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Thread: 2nd value??

  1. #1
    Join Date
    Jan 2006
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    11

    Question Unanswered: 2nd value??

    hai,
    how to select 2nd largest value and the 2nd smallest values from a column records in a table?

    also how do we find out how much space is used by a table in a database?

  2. #2
    Join Date
    Jan 2004
    Location
    Croatia, Europe
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    Provided Answers: 4
    Second largest value could be found using such a query:
    Code:
    SELECT ename, sal
    FROM (SELECT ename, sal, rank() over (ORDER BY sal DESC) salary_rank
          FROM EMP)
    WHERE salary_rank = 2;
    To find the second smallest value, just remove red-coloured DESC (or rename it to ASC).

  3. #3
    Join Date
    Dec 2003
    Location
    Oklahoma, USA
    Posts
    354
    You can do a traditional Top-N analysis query:

    Code:
    SELECT ename, sal
    FROM (select ename, sal order by sal desc)
    WHERE rownum = 2;
    JoeB
    save disk space, use smaller fonts

  4. #4
    Join Date
    Aug 2004
    Location
    France
    Posts
    754
    Quote Originally Posted by joebednarz
    You can do a traditional Top-N analysis query:

    Code:
    SELECT ename, sal
    FROM (select ename, sal order by sal desc)
    WHERE rownum = 2;
    You're right, but in terms of performance I would clearly bet on Littlefoot's version using the Rank() analytic function. Analytic functions are generally excellent for such queries. Just my 2 cents .

    Regards,

    rbaraer
    ORA-000TK : No bind variable detected... Shared Pool Alert code 5 - Nuclear query ready .

  5. #5
    Join Date
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    Dominican Republic
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    721
    Performance-wise, analytics could be dangerous some times. This is a perfect example. Litlefoot's query, will have to first select all of the rows from the EMP table in order to apply the WHERE on the analytic itself. I would say, go for it, if the table is relatively *small*. If its not, make sure you have an index on the column you're wanting to WHERE on, and do something like select * from table where id = ( select max( id ) from table where id <> ( select max( id ) from table ) ).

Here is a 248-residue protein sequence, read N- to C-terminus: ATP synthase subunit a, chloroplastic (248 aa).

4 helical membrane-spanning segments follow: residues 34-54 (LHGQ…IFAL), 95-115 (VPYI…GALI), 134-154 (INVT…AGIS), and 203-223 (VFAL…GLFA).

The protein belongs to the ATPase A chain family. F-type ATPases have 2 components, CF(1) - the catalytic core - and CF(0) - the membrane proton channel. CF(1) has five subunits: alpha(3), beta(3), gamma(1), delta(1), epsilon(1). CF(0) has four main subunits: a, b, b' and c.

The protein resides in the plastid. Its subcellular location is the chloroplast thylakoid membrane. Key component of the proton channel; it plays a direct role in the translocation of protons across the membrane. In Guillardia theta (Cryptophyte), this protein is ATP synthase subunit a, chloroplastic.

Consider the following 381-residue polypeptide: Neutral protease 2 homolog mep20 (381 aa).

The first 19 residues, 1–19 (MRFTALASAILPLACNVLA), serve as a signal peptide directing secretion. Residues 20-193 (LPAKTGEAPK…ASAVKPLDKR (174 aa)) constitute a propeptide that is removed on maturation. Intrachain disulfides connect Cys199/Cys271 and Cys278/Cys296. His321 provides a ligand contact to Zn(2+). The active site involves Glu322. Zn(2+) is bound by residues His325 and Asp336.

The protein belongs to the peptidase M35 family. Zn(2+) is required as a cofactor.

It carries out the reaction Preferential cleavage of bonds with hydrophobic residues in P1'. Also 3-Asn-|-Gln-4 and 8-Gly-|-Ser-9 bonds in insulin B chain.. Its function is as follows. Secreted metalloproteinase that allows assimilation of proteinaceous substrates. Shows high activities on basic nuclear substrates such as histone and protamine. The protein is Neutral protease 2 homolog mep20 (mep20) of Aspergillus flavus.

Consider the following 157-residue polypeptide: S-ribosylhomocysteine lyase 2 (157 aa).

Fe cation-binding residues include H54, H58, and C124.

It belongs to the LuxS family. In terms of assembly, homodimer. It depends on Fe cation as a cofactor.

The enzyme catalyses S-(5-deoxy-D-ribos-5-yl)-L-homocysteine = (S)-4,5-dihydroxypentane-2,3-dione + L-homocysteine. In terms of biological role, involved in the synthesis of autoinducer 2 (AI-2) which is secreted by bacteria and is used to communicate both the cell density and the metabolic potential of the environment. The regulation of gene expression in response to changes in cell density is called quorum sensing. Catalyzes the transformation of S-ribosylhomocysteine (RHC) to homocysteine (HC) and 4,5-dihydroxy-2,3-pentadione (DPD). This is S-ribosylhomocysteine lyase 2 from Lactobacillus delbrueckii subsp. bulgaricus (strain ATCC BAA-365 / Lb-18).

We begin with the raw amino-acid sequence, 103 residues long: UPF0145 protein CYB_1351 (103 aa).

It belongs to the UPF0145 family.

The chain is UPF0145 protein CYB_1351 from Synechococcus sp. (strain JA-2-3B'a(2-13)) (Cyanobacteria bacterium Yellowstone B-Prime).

BTW, joebednarz's query is *wrong*

  6. #6
    Join Date
    Jun 2004
    Location
    Liverpool, NY USA
    Posts
    2,509
    Quote Originally Posted by joebednarz
    You can do a traditional Top-N analysis query:

    Code:
    SELECT ename, sal
    FROM (select ename, sal order by sal desc)
    WHERE rownum = 2;
    Unfortunally your query would not work. Rownum refers to the number of the row returned. "rownum = 2" will never return anything.

    SQL> select object_name
    2 from all_objects
    3 where rownum = 1;

    OBJECT_NAME
    ------------------------------
    DUAL

    SQL> edit
    Wrote file afiedt.buf

    1 select object_name
    2 from all_objects
    3* where rownum = 2
    SQL> /

    no rows selected


    Your query could be rewritten as follows

    SQL> edit
    Wrote file afiedt.buf

    1 select object_name
    2 from
    3 (select object_name,rownum rnum
    4 from (select object_name
    5 from all_objects
    6 order by object_name desc))
    7* where rnum = 2
    SQL> /

    OBJECT_NAME
    ------------------------------
    sun/tools/util/CommandLine
    Bill
    You do not need a parachute to skydive. You only need a parachute to skydive twice.

  7. #7
    Join Date
    Jan 2006
    Posts
    11

    thanks

    Quote Originally Posted by Littlefoot
    Second largest value could be found using such a query:
    Code:
    SELECT ename, sal
    FROM (SELECT ename, sal, rank() over (ORDER BY sal DESC) salary_rank
          FROM EMP)
    WHERE salary_rank = 2;
    To find the second smallest value, just remove red-coloured DESC (or rename it to ASC).


    that helped a lot
    thanks

  8. #8
    Join Date
    Aug 2004
    Location
    France
    Posts
    754
    Quote Originally Posted by JMartinez
    BTW, joebednarz's query is *wrong*
    You're right, sorry for that one .

    Thank you for pointing it out and thanks to beilstwh for correcting it.

    Usually I test before saying something, even if I'm "sure" about it. Here I didn't have much time, didn't test... and made a mistake !

    As for analytics performance, this is not a case in which they will perform best, as you said. They do when they are used upon a small part of a table, not the whole table. Yet it's always good to think about them, test and see, don't you think ?

    Regards,

    rbaraer
    ORA-000TK : No bind variable detected... Shared Pool Alert code 5 - Nuclear query ready .

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